1887

Abstract

is a Gram-negative organism reported worldwide as a cause of health-care-associated infections, particularly in intensive care units (ICUs). The aim of this study is to describe the emergence and spread of carbapenem-resistant (CRAB) isolates in hospitalized patients. From March to November 2009, multidrug-resistant CRAB isolates were obtained from 21 patients hospitalized in different wards (mostly ICUs). Antimicrobial susceptibility was determined by using the Etest method. Carbapenem and aminoglycoside resistance determinants were studied by PCR and sequencing. Genetic relatedness was investigated by pulsed-field gel electrophoresis and multiplex PCR identification of sequence groups. Clinical records of patients were examined retrospectively. CRAB isolates were consistently resistant to multiple drugs including fluoroquinolones and aminoglycosides, whereas they retained a susceptibility to colistin. Molecular analysis revealed that 19 of the 21 CRAB isolates belonged to a single clone producing both the carbapenemase OXA-23 and the 16S rRNA methylase ArmA. Based on clinical data, the patients included in the study were classified as infected ( = 13) or colonized ( = 8). Colistin alone or in combination with ampicillin–sulbactam was administered to 11 of the 13 infected patients. A complete or partial response was obtained in eight cases, whereas a failure to respond was observed in one patient and a relapse was observed in two patients. An clone producing both OXA-23 and ArmA has been identified as an emerging and rapidly spreading pathogen. To our knowledge, this is the first report of the ArmA enzyme in in Italy and is the first report of hospital dissemination of carrying both and genes.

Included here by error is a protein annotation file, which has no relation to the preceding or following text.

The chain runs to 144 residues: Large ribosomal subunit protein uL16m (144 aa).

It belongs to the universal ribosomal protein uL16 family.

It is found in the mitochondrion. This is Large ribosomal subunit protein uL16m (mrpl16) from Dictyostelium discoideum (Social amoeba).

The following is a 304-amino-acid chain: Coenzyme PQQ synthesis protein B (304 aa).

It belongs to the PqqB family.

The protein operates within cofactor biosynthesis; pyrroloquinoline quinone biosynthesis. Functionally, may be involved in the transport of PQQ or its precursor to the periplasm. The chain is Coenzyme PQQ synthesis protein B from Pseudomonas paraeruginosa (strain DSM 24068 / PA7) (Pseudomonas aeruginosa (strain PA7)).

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2012-05-01
2019-10-21
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